In reality, institutional money managers are the more appropriate audience for Full of Bull. For them, McClellan provides invaluable insights into the investment merits of low-multiple, non-dividend-paying, small companies.
It is unfortunate, therefore, that his text was not copyedited more carefully. Billionaire Warren Buffett’s surname is misspelled throughout the book except in the index, where his company’s name, Berkshire Hathaway, is misspelled. The Institutional Investor All-America team, to which McClellan was named for 19 consecutive years, is mislabeled the “All-American team” and elsewhere referred to as the “All-Star” team. Other infelicities include the substitution of “Teutonic” for “tectonic,” of “incredulous” for “incredible,” “exulted” for “exalted,” and “affect” for “effect.” The book also contains assorted homophonic confusions—e.g., “vane” for “vein,” “pour” for “pore”—and the baffling neologism, “ensorselled.” The text also stumbles in some instances over verb–subject agreement and the proper use of apostrophes.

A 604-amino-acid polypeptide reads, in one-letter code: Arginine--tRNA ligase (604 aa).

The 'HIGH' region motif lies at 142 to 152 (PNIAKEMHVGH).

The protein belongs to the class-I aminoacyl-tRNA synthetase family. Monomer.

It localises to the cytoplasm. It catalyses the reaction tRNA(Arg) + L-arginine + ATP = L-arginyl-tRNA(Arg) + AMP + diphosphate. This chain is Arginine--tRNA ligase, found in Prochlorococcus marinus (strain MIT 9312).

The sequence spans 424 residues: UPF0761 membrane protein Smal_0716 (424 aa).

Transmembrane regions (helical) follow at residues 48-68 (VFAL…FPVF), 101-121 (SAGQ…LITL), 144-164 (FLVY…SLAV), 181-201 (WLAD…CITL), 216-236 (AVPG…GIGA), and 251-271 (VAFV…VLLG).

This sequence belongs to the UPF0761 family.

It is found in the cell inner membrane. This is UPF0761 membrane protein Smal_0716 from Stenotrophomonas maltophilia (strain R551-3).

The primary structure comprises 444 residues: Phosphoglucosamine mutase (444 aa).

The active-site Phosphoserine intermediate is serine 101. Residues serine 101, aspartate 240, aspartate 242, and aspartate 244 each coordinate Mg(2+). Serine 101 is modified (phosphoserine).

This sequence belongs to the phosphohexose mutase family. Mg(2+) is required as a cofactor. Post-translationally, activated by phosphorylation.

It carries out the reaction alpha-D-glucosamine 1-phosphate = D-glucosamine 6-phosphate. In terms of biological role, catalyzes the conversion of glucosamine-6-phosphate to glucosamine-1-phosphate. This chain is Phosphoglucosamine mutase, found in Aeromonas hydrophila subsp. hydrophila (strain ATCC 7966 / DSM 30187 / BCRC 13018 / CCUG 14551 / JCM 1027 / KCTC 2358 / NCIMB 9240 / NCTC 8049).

Substantively, McClellan erroneously states, “Wall Street research began in 1934 with the seminal text Security Analysis by Graham and Dodd.” In reality, Benjamin Graham landed his first job as a sell-side analyst almost two decades before he and David Dodd published the renowned textbook.
Notwithstanding these gaffes, Full of Bull is a worthwhile contribution to the securities analysis literature. Countless other books provide stock selection criteria defined in terms of financial ratios, almost invariably with an escape clause to the effect that applying the proposed rules requires judgment. McClellan aids readers immeasurably in acquiring that essential quality.